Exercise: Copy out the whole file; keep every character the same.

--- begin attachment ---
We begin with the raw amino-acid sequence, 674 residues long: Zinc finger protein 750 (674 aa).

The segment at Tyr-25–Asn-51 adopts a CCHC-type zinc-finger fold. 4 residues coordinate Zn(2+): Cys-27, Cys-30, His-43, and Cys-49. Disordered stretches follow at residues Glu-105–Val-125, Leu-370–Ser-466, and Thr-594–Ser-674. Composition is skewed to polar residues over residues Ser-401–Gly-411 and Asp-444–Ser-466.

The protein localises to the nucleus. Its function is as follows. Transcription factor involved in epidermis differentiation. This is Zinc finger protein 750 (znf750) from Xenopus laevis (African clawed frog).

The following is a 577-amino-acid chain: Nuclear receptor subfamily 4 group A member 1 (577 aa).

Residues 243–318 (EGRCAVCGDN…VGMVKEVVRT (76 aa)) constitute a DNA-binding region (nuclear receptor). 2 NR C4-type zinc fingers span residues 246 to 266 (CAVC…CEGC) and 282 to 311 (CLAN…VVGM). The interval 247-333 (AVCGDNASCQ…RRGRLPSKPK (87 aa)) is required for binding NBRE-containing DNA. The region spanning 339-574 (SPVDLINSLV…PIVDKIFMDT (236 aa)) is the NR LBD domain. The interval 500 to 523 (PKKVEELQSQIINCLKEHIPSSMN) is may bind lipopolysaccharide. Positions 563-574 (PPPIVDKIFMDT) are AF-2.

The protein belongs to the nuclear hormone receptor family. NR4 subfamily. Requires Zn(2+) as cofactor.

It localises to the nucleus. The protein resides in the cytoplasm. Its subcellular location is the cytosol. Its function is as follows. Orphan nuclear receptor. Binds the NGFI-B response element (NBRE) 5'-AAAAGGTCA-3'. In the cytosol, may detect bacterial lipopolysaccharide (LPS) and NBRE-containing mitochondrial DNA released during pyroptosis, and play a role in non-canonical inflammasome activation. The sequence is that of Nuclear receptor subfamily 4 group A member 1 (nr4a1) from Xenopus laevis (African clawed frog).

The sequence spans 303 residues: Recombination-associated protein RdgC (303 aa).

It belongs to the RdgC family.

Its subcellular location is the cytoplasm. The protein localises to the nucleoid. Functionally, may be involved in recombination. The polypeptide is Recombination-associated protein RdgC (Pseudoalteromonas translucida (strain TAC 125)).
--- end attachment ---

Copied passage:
We begin with the raw amino-acid sequence, 674 residues long: Zinc finger protein 750 (674 aa).

The segment at Tyr-25–Asn-51 adopts a CCHC-type zinc-finger fold. 4 residues coordinate Zn(2+): Cys-27, Cys-30, His-43, and Cys-49. Disordered stretches follow at residues Glu-105–Val-125, Leu-370–Ser-466, and Thr-594–Ser-674. Composition is skewed to polar residues over residues Ser-401–Gly-411 and Asp-444–Ser-466.

The protein localises to the nucleus. Its function is as follows. Transcription factor involved in epidermis differentiation. This is Zinc finger protein 750 (znf750) from Xenopus laevis (African clawed frog).

The following is a 577-amino-acid chain: Nuclear receptor subfamily 4 group A member 1 (577 aa).

Residues 243–318 (EGRCAVCGDN…VGMVKEVVRT (76 aa)) constitute a DNA-binding region (nuclear receptor). 2 NR C4-type zinc fingers span residues 246 to 266 (CAVC…CEGC) and 282 to 311 (CLAN…VVGM). The interval 247-333 (AVCGDNASCQ…RRGRLPSKPK (87 aa)) is required for binding NBRE-containing DNA. The region spanning 339-574 (SPVDLINSLV…PIVDKIFMDT (236 aa)) is the NR LBD domain. The interval 500 to 523 (PKKVEELQSQIINCLKEHIPSSMN) is may bind lipopolysaccharide. Positions 563-574 (PPPIVDKIFMDT) are AF-2.

The protein belongs to the nuclear hormone receptor family. NR4 subfamily. Requires Zn(2+) as cofactor.

It localises to the nucleus. The protein resides in the cytoplasm. Its subcellular location is the cytosol. Its function is as follows. Orphan nuclear receptor. Binds the NGFI-B response element (NBRE) 5'-AAAAGGTCA-3'. In the cytosol, may detect bacterial lipopolysaccharide (LPS) and NBRE-containing mitochondrial DNA released during pyroptosis, and play a role in non-canonical inflammasome activation. The sequence is that of Nuclear receptor subfamily 4 group A member 1 (nr4a1) from Xenopus laevis (African clawed frog).

The sequence spans 303 residues: Recombination-associated protein RdgC (303 aa).

It belongs to the RdgC family.

Its subcellular location is the cytoplasm. The protein localises to the nucleoid. Functionally, may be involved in recombination. The polypeptide is Recombination-associated protein RdgC (Pseudoalteromonas translucida (strain TAC 125)).